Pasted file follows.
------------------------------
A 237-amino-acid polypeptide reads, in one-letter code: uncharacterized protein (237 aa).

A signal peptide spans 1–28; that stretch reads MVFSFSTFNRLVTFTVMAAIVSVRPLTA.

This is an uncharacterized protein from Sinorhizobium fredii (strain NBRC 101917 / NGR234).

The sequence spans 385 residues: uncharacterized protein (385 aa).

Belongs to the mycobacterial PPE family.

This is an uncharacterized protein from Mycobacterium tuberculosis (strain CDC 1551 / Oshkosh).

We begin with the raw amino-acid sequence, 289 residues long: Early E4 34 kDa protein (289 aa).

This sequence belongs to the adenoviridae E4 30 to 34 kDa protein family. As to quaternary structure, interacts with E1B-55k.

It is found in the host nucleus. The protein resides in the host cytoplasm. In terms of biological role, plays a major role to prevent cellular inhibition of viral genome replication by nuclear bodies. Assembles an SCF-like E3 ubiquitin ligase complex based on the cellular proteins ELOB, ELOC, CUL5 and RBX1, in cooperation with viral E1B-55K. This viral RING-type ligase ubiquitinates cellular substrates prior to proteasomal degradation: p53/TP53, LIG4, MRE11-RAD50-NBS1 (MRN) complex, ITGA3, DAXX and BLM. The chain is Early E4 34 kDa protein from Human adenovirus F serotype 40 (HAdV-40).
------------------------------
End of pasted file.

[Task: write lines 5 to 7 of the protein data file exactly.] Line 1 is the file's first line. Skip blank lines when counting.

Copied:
Belongs to the mycobacterial PPE family.

This is an uncharacterized protein from Mycobacterium tuberculosis (strain CDC 1551 / Oshkosh).

We begin with the raw amino-acid sequence, 289 residues long: Early E4 34 kDa protein (289 aa).